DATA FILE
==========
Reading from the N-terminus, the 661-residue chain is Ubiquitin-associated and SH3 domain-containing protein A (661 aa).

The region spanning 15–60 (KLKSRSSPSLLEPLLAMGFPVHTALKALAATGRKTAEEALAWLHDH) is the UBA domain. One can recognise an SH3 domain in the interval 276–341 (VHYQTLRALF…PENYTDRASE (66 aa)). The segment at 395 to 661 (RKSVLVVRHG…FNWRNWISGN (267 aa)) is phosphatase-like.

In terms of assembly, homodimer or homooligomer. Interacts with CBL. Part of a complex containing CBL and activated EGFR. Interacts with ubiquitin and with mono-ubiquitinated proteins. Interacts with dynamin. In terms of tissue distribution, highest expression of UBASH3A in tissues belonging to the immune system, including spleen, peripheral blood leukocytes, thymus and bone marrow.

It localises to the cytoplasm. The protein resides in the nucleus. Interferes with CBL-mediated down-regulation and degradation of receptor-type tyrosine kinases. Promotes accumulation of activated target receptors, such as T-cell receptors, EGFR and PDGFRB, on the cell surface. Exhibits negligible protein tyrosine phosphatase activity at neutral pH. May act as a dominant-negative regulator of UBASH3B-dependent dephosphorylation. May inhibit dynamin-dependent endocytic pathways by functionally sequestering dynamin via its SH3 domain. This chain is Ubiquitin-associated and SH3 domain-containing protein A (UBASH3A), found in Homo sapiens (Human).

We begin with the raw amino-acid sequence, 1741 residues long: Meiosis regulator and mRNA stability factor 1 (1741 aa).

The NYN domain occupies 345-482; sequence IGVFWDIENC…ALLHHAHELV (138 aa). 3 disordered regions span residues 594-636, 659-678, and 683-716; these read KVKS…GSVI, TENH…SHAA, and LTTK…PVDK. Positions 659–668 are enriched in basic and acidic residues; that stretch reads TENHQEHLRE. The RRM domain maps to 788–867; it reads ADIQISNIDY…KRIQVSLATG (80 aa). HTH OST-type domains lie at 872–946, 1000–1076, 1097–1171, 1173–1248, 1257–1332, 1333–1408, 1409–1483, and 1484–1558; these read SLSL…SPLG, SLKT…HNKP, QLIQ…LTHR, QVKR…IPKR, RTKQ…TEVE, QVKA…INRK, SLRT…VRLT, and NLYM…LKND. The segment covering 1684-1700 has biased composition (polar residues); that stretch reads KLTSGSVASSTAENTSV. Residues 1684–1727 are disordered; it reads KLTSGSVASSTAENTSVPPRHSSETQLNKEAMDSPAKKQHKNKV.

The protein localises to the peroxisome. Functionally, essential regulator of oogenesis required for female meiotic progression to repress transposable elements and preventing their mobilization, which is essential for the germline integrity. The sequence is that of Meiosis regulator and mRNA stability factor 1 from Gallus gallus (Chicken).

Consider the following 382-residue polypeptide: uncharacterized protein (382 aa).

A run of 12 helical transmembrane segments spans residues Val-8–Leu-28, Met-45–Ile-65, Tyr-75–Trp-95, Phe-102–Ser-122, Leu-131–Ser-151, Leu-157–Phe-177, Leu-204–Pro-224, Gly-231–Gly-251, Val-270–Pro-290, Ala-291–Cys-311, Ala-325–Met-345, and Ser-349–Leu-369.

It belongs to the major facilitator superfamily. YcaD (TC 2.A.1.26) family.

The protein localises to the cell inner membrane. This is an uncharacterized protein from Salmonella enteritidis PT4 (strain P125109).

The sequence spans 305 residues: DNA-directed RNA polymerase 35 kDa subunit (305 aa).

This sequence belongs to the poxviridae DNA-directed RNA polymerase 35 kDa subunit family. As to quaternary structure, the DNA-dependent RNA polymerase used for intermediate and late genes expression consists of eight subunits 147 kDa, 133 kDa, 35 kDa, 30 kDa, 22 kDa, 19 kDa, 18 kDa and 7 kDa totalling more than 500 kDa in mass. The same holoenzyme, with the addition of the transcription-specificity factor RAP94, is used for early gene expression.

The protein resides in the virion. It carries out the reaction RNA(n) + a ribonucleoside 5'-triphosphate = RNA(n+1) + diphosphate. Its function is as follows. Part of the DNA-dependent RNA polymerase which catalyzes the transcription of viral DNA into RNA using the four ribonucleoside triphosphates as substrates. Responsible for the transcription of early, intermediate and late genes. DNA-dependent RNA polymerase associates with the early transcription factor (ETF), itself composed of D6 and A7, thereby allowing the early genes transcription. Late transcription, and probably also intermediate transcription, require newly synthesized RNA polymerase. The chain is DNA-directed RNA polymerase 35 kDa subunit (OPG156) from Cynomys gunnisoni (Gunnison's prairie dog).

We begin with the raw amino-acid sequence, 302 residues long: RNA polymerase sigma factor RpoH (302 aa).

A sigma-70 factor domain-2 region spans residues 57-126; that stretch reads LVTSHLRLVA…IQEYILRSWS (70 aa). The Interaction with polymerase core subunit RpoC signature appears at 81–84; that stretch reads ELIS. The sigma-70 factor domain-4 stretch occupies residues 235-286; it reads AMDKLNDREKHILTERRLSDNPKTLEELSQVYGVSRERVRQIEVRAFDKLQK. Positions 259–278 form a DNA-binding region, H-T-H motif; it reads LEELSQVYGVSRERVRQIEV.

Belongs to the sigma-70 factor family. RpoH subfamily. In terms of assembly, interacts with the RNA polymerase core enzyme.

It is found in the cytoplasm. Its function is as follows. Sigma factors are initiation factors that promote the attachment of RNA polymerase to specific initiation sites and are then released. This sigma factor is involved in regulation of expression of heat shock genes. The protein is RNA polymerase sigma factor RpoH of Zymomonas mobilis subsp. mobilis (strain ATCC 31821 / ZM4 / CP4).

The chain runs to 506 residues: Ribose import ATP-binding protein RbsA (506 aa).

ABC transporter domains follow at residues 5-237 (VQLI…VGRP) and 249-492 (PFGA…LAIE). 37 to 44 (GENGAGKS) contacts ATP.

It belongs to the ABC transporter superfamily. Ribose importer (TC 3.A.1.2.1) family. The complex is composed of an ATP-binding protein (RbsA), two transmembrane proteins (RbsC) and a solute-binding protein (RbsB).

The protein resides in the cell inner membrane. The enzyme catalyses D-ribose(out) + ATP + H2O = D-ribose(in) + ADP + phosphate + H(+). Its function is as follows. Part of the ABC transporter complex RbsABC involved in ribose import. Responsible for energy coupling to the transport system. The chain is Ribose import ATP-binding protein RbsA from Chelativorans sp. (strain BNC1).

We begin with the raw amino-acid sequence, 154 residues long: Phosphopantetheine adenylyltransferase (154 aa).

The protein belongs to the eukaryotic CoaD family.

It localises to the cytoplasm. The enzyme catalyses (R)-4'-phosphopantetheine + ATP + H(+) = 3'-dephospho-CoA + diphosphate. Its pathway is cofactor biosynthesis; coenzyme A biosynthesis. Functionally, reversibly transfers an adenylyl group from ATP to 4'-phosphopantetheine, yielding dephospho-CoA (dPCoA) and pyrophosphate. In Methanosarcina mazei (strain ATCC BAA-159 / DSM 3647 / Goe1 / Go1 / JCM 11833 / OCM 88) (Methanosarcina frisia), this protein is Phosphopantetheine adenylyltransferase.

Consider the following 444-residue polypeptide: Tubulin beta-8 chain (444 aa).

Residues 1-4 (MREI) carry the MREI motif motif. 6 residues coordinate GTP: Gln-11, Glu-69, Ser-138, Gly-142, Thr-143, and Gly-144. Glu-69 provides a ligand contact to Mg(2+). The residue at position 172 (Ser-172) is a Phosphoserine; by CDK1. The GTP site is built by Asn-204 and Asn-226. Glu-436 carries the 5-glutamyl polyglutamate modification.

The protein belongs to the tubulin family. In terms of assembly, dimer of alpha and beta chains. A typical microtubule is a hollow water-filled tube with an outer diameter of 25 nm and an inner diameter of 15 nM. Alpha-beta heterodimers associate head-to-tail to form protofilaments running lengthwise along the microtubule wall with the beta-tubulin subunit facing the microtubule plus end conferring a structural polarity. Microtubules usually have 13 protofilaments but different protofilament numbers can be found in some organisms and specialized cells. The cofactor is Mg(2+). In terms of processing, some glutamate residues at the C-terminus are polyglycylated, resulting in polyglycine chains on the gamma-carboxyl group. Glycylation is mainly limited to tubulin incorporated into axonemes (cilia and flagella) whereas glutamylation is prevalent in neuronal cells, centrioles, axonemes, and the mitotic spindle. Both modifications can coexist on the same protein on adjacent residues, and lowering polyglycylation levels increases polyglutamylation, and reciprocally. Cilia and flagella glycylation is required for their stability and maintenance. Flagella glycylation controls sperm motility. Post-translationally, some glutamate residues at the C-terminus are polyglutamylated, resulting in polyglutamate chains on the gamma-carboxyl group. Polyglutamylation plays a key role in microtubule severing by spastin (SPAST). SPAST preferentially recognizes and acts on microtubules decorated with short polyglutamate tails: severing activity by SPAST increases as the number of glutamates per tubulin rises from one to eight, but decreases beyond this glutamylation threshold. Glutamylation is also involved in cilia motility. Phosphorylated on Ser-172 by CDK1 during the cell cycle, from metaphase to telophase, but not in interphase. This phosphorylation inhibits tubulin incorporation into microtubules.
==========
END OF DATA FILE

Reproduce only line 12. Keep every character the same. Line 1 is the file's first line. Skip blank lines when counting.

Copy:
The sequence spans 305 residues: DNA-directed RNA polymerase 35 kDa subunit (305 aa).